The Debate, The Scene & Tennessee Connection to Supreme Court Arguments Today
WASHINGTON (AP) – The Supreme Court justice who could decide the issue of same-sex marriage has had tough questions for both sides today as the justices heard historic arguments over the rights of gay and lesbian couples to marry.
Justice Anthony Kennedy seemed to share the concern of the court’s conservative justices when he said marriage has been understood as one man and one woman for "millennia-plus time." And he said that it’s difficult for the court to say, "We know better."
But he also asked an attorney representing the states that ban same-sex marriage to explain how granting gay couples a right to marry would harm traditional marriages.
Attorney John Bursch responded that removing child-rearing as the central rationale for marriage would weaken the commitment of parents to stay married for the sake of the children.
Chief Justice John Roberts also directed questions to both sides that made it hard to predict where he will come down. Roberts said gay couples seeking to marry aren’t trying to join the institution of marriage — they’re trying to "change what the institution is."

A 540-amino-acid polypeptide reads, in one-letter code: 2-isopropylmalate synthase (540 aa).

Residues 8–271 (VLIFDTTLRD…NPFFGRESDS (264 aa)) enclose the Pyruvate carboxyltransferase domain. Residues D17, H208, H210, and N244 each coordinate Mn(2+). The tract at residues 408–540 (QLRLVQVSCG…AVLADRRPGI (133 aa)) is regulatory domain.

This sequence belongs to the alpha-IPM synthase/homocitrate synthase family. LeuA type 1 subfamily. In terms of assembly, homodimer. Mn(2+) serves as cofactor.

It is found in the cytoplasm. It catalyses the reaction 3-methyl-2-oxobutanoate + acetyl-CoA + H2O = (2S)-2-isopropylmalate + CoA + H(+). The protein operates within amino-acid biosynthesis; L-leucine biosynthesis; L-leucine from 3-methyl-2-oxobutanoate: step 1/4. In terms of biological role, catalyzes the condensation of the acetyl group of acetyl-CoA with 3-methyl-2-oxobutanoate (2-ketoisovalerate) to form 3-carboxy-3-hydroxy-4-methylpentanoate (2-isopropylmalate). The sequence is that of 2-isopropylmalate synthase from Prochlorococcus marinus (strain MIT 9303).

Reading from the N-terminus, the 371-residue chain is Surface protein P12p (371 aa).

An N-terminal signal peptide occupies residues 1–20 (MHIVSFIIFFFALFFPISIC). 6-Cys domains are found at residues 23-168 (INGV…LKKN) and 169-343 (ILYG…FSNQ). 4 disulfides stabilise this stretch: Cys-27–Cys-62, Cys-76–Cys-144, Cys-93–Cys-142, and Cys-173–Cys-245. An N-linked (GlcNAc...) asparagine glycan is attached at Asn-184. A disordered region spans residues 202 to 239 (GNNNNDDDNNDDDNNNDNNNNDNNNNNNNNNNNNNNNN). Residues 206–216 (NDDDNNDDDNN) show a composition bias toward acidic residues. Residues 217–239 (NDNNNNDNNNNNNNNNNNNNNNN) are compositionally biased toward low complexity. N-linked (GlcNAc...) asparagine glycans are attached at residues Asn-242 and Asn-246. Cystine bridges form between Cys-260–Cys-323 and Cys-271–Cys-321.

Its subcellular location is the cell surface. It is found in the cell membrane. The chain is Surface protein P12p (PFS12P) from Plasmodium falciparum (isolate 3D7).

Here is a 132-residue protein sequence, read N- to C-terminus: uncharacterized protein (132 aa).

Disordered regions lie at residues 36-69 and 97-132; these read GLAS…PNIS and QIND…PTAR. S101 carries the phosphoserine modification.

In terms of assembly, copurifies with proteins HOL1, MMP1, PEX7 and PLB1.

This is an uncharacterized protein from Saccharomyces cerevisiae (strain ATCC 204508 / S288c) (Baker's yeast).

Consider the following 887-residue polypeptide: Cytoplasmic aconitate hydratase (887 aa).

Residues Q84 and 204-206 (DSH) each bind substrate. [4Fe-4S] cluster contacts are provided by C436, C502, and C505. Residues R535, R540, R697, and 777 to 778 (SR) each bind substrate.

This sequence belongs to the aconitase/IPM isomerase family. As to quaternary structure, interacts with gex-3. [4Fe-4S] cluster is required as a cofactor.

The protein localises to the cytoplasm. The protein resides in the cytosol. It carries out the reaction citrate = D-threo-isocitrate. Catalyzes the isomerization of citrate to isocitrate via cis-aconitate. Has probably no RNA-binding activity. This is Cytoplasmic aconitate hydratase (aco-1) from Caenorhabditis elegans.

But he also said, "If Sue loves Joe and Tom loves Joe, Sue can marry him and Tom can’t." And he asked, "Why isn’t that a case of sexual discrimination?"
A court decision is expected in late June.
WASHINGTON (AP) – Same-sex marriage advocates and protesters alike filled the sidewalks outside the Supreme Court on Tuesday. It was a festival-like atmosphere, complete with warm sunshine and lots of selfies.
While the high court isn’t expected to rule until June, many people said they wanted to witness history in the making.
Shelly Bailes, a 74-year-old from Davis, California, attended with her partner of more than 40 years. She said "we just had to be here."
Opponents were fewer in number, but louder and with towering signs quoting the Bible and using a microphone to denounce what they said was the demise of the nation. Peter Sprigg of the Family Research Council said he doesn’t consider same-sex marriage a "foregone conclusion."
Attorney General Herbert H. Slatery III statement regarding today’s Supreme Court hearing in Tanco v. Haslam
“Associate Solicitor General Counsel Joe Whalen did an excellent job arguing the case. He represented well the State of Tennessee, poised and articulate as he was when he successfully argued the case before the Sixth Circuit Court of Appeals.
Our hope is that the Court affirms the Sixth Circuit and will leave it to the states to decide what marriages to recognize.
This has been the longstanding province of the states and our position is that it should stay that way.
Let the citizens of the state vote and decide such important issues.
As the Sixth Circuit said, decide by democracy rather than litigation.
We have a great system and it is in the hands of the best jurists in the country. I am confident Tennesseans will respect the Court’s decision, as they always have.”